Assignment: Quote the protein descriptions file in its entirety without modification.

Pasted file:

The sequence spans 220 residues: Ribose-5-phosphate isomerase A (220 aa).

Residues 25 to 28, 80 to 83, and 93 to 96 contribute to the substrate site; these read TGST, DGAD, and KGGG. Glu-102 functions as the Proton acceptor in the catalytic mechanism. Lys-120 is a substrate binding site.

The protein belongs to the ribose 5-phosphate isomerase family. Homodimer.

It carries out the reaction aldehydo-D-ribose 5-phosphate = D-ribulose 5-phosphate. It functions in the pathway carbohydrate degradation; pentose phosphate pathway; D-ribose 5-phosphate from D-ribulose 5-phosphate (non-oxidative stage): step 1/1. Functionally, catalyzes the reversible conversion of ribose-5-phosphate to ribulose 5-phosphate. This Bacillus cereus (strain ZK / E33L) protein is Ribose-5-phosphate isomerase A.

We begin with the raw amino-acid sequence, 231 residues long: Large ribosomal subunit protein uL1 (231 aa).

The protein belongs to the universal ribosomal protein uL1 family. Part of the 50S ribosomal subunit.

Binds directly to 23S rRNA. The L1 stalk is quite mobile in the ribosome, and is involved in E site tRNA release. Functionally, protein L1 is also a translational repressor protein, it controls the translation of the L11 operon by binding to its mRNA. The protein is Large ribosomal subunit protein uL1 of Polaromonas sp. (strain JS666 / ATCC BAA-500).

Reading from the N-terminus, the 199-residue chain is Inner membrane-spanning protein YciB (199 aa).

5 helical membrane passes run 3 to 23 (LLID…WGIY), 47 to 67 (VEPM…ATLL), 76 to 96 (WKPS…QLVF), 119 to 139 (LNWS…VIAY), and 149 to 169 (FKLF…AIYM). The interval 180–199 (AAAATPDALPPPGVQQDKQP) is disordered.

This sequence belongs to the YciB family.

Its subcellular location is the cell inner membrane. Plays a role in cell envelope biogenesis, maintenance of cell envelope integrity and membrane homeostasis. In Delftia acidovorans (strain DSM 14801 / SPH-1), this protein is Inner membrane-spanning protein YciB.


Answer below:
The sequence spans 220 residues: Ribose-5-phosphate isomerase A (220 aa).

Residues 25 to 28, 80 to 83, and 93 to 96 contribute to the substrate site; these read TGST, DGAD, and KGGG. Glu-102 functions as the Proton acceptor in the catalytic mechanism. Lys-120 is a substrate binding site.

The protein belongs to the ribose 5-phosphate isomerase family. Homodimer.

It carries out the reaction aldehydo-D-ribose 5-phosphate = D-ribulose 5-phosphate. It functions in the pathway carbohydrate degradation; pentose phosphate pathway; D-ribose 5-phosphate from D-ribulose 5-phosphate (non-oxidative stage): step 1/1. Functionally, catalyzes the reversible conversion of ribose-5-phosphate to ribulose 5-phosphate. This Bacillus cereus (strain ZK / E33L) protein is Ribose-5-phosphate isomerase A.

We begin with the raw amino-acid sequence, 231 residues long: Large ribosomal subunit protein uL1 (231 aa).

The protein belongs to the universal ribosomal protein uL1 family. Part of the 50S ribosomal subunit.

Binds directly to 23S rRNA. The L1 stalk is quite mobile in the ribosome, and is involved in E site tRNA release. Functionally, protein L1 is also a translational repressor protein, it controls the translation of the L11 operon by binding to its mRNA. The protein is Large ribosomal subunit protein uL1 of Polaromonas sp. (strain JS666 / ATCC BAA-500).

Reading from the N-terminus, the 199-residue chain is Inner membrane-spanning protein YciB (199 aa).

5 helical membrane passes run 3 to 23 (LLID…WGIY), 47 to 67 (VEPM…ATLL), 76 to 96 (WKPS…QLVF), 119 to 139 (LNWS…VIAY), and 149 to 169 (FKLF…AIYM). The interval 180–199 (AAAATPDALPPPGVQQDKQP) is disordered.

This sequence belongs to the YciB family.

Its subcellular location is the cell inner membrane. Plays a role in cell envelope biogenesis, maintenance of cell envelope integrity and membrane homeostasis. In Delftia acidovorans (strain DSM 14801 / SPH-1), this protein is Inner membrane-spanning protein YciB.